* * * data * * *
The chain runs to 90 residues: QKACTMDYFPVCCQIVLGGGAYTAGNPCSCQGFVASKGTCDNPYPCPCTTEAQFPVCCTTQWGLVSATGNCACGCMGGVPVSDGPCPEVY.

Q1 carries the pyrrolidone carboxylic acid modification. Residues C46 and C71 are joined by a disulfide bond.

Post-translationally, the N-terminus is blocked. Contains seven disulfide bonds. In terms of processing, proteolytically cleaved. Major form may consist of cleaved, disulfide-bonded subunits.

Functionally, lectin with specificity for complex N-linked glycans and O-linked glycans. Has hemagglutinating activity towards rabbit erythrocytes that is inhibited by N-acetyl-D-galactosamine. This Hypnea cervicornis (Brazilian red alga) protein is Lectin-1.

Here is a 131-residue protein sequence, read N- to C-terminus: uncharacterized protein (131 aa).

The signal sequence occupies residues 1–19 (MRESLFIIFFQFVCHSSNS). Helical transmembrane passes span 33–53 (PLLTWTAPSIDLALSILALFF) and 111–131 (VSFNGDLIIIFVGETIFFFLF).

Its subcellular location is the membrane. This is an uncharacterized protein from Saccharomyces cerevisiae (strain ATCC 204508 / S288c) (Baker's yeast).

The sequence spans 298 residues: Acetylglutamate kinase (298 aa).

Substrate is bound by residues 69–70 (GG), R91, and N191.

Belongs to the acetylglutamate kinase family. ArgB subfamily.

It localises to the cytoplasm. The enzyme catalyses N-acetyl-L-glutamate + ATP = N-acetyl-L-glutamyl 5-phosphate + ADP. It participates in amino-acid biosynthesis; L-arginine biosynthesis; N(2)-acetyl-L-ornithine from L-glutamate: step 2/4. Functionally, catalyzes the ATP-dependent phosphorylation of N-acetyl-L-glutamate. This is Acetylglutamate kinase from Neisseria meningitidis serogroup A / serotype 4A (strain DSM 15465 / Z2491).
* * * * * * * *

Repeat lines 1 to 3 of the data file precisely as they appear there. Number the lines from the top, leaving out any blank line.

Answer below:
The chain runs to 90 residues: QKACTMDYFPVCCQIVLGGGAYTAGNPCSCQGFVASKGTCDNPYPCPCTTEAQFPVCCTTQWGLVSATGNCACGCMGGVPVSDGPCPEVY.

Q1 carries the pyrrolidone carboxylic acid modification. Residues C46 and C71 are joined by a disulfide bond.

Post-translationally, the N-terminus is blocked. Contains seven disulfide bonds. In terms of processing, proteolytically cleaved. Major form may consist of cleaved, disulfide-bonded subunits.